(2) in matters relating to tort, delict or quasi-delict, in the courts for the place where the harmful event occurred or may occur,"
"14 It appears from this brief review of the IPR Policy in its context that the following conclusions may be reached.
First, the contractual modifications to the general law of patents are designed to achieve a fair balance between the interests of SEP owners and implementers, by giving implementers access to the technology protected by SEPs and by giving the SEP owners fair rewards through the licence for the use of their monopoly rights.
Secondly, the SEP owner's undertaking, which the implementer can enforce, to grant a licence to an implementer on FRAND terms is a contractual derogation from a SEP owner's right under the general law to obtain an injunction to prevent infringement of its patent. […]"
"58 In addressing the submissions set out above, we recognise, as is undisputed, (a) that questions as to the validity and infringement of a national patent are within the exclusive jurisdiction of the courts of the state which has granted the patent and (b) that in the absence of the IPR Policy an English court could not determine a FRAND licence of a portfolio of patents which included foreign patents. It is the contractual arrangement which ETSI has created in its IPR Policy which gives the court jurisdiction to determine a FRAND licence and which lies at the heart of these appeals. We therefore address first the fourth of Huawei's submissions concerning the interpretation of the IPR Policy."
".......... The English courts have jurisdiction to rule upon whether the UK patents in suit are valid and have been infringed, and also have jurisdiction to rule on the contractual defence relied upon by the implementers based upon the true meaning and effect of the irrevocable undertaking the SEP owners have given pursuant to the ETSI regime. …"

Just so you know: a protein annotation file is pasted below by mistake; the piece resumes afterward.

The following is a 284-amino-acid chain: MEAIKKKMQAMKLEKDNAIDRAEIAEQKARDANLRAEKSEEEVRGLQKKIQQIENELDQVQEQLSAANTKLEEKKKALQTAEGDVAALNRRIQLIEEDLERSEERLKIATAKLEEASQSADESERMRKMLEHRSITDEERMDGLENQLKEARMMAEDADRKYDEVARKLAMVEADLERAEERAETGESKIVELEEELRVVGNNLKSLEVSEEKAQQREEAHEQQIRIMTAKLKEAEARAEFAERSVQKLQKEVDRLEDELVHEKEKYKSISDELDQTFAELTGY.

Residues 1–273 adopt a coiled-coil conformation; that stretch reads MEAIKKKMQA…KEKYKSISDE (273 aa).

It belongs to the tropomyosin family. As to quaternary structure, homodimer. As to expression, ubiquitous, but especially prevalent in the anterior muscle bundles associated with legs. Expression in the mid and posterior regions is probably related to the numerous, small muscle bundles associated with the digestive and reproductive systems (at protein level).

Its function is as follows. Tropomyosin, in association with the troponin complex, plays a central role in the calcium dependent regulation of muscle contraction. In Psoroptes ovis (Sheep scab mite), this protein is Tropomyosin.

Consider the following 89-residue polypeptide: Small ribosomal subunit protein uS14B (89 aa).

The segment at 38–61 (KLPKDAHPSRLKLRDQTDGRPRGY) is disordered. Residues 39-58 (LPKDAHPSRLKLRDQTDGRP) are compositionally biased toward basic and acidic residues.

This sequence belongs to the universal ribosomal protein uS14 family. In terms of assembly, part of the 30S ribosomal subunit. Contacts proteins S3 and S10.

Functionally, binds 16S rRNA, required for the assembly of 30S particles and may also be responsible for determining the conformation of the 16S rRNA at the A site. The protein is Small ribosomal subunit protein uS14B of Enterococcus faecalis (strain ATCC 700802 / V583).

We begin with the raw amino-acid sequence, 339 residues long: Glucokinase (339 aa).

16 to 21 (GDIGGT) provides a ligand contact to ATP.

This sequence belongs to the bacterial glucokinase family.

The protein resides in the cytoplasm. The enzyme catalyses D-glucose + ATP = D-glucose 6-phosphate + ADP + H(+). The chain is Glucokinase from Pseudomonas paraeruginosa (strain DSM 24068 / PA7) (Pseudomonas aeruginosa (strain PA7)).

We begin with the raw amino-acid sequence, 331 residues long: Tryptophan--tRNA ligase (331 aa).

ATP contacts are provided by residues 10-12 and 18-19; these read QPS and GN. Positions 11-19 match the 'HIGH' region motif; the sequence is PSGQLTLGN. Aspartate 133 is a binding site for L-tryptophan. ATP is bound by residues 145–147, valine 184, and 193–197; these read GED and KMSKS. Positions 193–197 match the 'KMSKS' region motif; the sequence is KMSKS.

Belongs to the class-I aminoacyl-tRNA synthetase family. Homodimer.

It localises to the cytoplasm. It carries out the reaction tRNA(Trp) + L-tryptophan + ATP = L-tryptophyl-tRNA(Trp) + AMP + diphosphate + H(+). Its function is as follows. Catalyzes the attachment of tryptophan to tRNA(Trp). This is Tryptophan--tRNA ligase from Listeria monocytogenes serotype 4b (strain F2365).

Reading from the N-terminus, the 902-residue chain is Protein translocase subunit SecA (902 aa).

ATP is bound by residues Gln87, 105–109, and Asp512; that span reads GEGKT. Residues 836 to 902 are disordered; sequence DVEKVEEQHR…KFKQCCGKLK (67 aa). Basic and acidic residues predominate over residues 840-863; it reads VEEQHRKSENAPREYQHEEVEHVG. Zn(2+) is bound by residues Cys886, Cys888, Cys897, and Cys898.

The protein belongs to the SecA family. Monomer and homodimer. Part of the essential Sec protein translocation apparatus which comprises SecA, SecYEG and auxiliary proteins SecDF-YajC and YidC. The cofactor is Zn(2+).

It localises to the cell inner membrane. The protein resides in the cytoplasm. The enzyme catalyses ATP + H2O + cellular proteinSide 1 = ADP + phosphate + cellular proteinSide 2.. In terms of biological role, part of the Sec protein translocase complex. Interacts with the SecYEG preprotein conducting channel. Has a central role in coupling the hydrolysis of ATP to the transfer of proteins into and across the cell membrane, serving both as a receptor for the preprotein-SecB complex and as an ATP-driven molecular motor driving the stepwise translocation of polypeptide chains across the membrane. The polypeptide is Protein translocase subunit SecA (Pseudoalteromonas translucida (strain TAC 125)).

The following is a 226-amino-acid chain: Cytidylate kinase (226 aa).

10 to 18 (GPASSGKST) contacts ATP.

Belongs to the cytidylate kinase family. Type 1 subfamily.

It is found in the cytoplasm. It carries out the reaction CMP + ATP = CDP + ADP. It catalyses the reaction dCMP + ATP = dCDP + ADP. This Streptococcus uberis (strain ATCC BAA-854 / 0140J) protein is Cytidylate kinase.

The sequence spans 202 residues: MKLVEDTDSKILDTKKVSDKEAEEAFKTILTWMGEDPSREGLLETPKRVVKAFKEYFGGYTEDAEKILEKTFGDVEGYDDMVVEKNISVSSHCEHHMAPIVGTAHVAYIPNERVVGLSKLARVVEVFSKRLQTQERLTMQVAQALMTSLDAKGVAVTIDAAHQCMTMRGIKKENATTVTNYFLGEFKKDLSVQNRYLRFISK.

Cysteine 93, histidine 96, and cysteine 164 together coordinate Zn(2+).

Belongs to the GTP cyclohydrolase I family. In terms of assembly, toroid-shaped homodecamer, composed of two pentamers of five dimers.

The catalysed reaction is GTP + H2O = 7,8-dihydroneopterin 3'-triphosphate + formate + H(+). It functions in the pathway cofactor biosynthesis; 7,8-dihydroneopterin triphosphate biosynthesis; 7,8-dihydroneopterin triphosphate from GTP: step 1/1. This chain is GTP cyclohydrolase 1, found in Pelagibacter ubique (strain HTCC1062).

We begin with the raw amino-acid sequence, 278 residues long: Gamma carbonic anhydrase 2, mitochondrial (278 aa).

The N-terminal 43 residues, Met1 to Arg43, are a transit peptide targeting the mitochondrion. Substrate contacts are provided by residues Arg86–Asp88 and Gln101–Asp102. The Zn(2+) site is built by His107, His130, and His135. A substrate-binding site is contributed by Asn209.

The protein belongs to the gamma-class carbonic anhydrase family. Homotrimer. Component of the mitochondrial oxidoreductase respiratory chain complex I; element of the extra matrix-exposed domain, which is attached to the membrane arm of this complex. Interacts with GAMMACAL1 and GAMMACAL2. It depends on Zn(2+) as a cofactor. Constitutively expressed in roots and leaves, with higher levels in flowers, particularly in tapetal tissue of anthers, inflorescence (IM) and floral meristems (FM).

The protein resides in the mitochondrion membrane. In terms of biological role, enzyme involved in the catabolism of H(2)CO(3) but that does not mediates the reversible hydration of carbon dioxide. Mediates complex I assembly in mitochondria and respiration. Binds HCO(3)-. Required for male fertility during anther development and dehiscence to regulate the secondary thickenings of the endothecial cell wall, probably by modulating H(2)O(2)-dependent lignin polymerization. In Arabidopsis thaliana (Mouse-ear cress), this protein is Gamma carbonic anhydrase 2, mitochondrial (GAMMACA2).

Civil Procedure Rules
"In any proceedings to which rule 6.32 or 6.33 does not apply, the claimant may serve a claim form out of the jurisdiction with the permission of the court if any of the grounds set out in para 3.1 of Practice Direction 6B apply."
"Claims in tort
(9) A claim is made in tort where –
(a) damage was sustained, or will be sustained, within the jurisdiction; or
(b) damage which has been or will be sustained results from an act committed, or likely to be committed, within the jurisdiction."
"Claims about property within the jurisdiction
(11) The subject matter of the claim relates wholly or principally to property within the jurisdiction, provided that nothing under this paragraph shall render justiciable the title to or the right to possession of immovable property outside England and Wales."
On appeal, Vestel confined its claim to a declaration that the licence terms in respect of the British patents were not FRAND. It contended that the limitation of its claim brought it within the wording of subparagraph (11). Access Advance and Phillips argued that Vestel could not bring its claim within this gateway because no legal right was involved. The licence on offer was a worldwide one for the whole patent portfolio and not just the British patents.
The Court dismissed the gateway 11 ground of appeal because no legal claim was involved at all. Moreover, any action that might exist would be dismissed on the ground that it would have no prospect of success.
"The claimant may serve a claim form out of the jurisdiction with the permission of the court under rule 6.36 where